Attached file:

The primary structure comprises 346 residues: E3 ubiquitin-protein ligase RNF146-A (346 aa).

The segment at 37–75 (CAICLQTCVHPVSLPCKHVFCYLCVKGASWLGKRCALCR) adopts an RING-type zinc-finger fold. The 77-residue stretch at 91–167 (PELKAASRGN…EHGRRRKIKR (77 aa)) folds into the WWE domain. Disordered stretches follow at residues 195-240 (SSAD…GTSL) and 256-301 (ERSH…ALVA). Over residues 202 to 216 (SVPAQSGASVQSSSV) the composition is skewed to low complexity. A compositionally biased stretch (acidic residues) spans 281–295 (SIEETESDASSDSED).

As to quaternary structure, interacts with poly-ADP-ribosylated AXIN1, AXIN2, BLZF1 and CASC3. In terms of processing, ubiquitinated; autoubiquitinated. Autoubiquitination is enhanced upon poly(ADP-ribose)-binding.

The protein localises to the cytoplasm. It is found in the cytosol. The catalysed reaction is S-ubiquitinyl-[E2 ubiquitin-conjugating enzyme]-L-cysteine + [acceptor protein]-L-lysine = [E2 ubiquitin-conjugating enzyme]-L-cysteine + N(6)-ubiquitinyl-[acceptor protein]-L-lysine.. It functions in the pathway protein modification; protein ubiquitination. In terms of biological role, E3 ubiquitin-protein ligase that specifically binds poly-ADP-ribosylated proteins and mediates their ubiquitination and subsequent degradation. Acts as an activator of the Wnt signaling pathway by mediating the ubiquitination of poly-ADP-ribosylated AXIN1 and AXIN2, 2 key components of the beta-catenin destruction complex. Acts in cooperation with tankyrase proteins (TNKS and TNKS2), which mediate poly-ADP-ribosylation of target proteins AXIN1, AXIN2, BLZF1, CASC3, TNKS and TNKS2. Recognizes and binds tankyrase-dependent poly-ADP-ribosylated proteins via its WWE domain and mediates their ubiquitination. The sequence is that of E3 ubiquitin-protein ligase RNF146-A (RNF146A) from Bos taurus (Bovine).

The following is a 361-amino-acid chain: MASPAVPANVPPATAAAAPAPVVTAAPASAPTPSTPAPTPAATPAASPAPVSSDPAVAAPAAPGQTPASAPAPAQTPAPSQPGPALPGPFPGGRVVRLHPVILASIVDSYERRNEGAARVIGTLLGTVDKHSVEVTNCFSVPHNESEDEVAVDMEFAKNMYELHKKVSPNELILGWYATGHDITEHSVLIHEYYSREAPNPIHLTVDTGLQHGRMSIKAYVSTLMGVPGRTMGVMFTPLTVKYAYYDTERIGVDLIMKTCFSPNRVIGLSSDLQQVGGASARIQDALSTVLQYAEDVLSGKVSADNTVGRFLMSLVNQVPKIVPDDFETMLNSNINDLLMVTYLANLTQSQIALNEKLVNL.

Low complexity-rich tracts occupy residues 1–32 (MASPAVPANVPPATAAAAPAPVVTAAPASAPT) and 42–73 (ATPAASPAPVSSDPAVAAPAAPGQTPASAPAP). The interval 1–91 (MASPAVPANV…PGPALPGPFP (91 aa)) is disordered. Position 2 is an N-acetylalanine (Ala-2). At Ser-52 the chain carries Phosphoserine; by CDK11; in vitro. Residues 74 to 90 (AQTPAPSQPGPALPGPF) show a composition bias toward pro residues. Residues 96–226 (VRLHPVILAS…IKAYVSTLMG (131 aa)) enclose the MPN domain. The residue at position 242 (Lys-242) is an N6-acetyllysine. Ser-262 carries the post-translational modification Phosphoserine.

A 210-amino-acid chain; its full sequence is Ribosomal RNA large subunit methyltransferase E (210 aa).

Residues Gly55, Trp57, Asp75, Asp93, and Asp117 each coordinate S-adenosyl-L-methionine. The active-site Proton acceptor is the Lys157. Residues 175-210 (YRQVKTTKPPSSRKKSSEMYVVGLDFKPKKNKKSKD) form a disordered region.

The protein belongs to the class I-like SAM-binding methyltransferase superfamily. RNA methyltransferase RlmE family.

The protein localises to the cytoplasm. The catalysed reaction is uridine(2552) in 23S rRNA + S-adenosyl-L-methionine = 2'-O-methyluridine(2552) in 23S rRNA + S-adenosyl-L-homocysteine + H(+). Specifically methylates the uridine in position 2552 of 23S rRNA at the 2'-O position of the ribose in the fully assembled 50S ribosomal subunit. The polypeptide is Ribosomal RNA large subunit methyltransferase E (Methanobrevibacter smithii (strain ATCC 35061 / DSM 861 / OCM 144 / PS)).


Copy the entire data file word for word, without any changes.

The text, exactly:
The primary structure comprises 346 residues: E3 ubiquitin-protein ligase RNF146-A (346 aa).

The segment at 37–75 (CAICLQTCVHPVSLPCKHVFCYLCVKGASWLGKRCALCR) adopts an RING-type zinc-finger fold. The 77-residue stretch at 91–167 (PELKAASRGN…EHGRRRKIKR (77 aa)) folds into the WWE domain. Disordered stretches follow at residues 195-240 (SSAD…GTSL) and 256-301 (ERSH…ALVA). Over residues 202 to 216 (SVPAQSGASVQSSSV) the composition is skewed to low complexity. A compositionally biased stretch (acidic residues) spans 281–295 (SIEETESDASSDSED).

As to quaternary structure, interacts with poly-ADP-ribosylated AXIN1, AXIN2, BLZF1 and CASC3. In terms of processing, ubiquitinated; autoubiquitinated. Autoubiquitination is enhanced upon poly(ADP-ribose)-binding.

The protein localises to the cytoplasm. It is found in the cytosol. The catalysed reaction is S-ubiquitinyl-[E2 ubiquitin-conjugating enzyme]-L-cysteine + [acceptor protein]-L-lysine = [E2 ubiquitin-conjugating enzyme]-L-cysteine + N(6)-ubiquitinyl-[acceptor protein]-L-lysine.. It functions in the pathway protein modification; protein ubiquitination. In terms of biological role, E3 ubiquitin-protein ligase that specifically binds poly-ADP-ribosylated proteins and mediates their ubiquitination and subsequent degradation. Acts as an activator of the Wnt signaling pathway by mediating the ubiquitination of poly-ADP-ribosylated AXIN1 and AXIN2, 2 key components of the beta-catenin destruction complex. Acts in cooperation with tankyrase proteins (TNKS and TNKS2), which mediate poly-ADP-ribosylation of target proteins AXIN1, AXIN2, BLZF1, CASC3, TNKS and TNKS2. Recognizes and binds tankyrase-dependent poly-ADP-ribosylated proteins via its WWE domain and mediates their ubiquitination. The sequence is that of E3 ubiquitin-protein ligase RNF146-A (RNF146A) from Bos taurus (Bovine).

The following is a 361-amino-acid chain: MASPAVPANVPPATAAAAPAPVVTAAPASAPTPSTPAPTPAATPAASPAPVSSDPAVAAPAAPGQTPASAPAPAQTPAPSQPGPALPGPFPGGRVVRLHPVILASIVDSYERRNEGAARVIGTLLGTVDKHSVEVTNCFSVPHNESEDEVAVDMEFAKNMYELHKKVSPNELILGWYATGHDITEHSVLIHEYYSREAPNPIHLTVDTGLQHGRMSIKAYVSTLMGVPGRTMGVMFTPLTVKYAYYDTERIGVDLIMKTCFSPNRVIGLSSDLQQVGGASARIQDALSTVLQYAEDVLSGKVSADNTVGRFLMSLVNQVPKIVPDDFETMLNSNINDLLMVTYLANLTQSQIALNEKLVNL.

Low complexity-rich tracts occupy residues 1–32 (MASPAVPANVPPATAAAAPAPVVTAAPASAPT) and 42–73 (ATPAASPAPVSSDPAVAAPAAPGQTPASAPAP). The interval 1–91 (MASPAVPANV…PGPALPGPFP (91 aa)) is disordered. Position 2 is an N-acetylalanine (Ala-2). At Ser-52 the chain carries Phosphoserine; by CDK11; in vitro. Residues 74 to 90 (AQTPAPSQPGPALPGPF) show a composition bias toward pro residues. Residues 96–226 (VRLHPVILAS…IKAYVSTLMG (131 aa)) enclose the MPN domain. The residue at position 242 (Lys-242) is an N6-acetyllysine. Ser-262 carries the post-translational modification Phosphoserine.

A 210-amino-acid chain; its full sequence is Ribosomal RNA large subunit methyltransferase E (210 aa).

Residues Gly55, Trp57, Asp75, Asp93, and Asp117 each coordinate S-adenosyl-L-methionine. The active-site Proton acceptor is the Lys157. Residues 175-210 (YRQVKTTKPPSSRKKSSEMYVVGLDFKPKKNKKSKD) form a disordered region.

The protein belongs to the class I-like SAM-binding methyltransferase superfamily. RNA methyltransferase RlmE family.

The protein localises to the cytoplasm. The catalysed reaction is uridine(2552) in 23S rRNA + S-adenosyl-L-methionine = 2'-O-methyluridine(2552) in 23S rRNA + S-adenosyl-L-homocysteine + H(+). Specifically methylates the uridine in position 2552 of 23S rRNA at the 2'-O position of the ribose in the fully assembled 50S ribosomal subunit. The polypeptide is Ribosomal RNA large subunit methyltransferase E (Methanobrevibacter smithii (strain ATCC 35061 / DSM 861 / OCM 144 / PS)).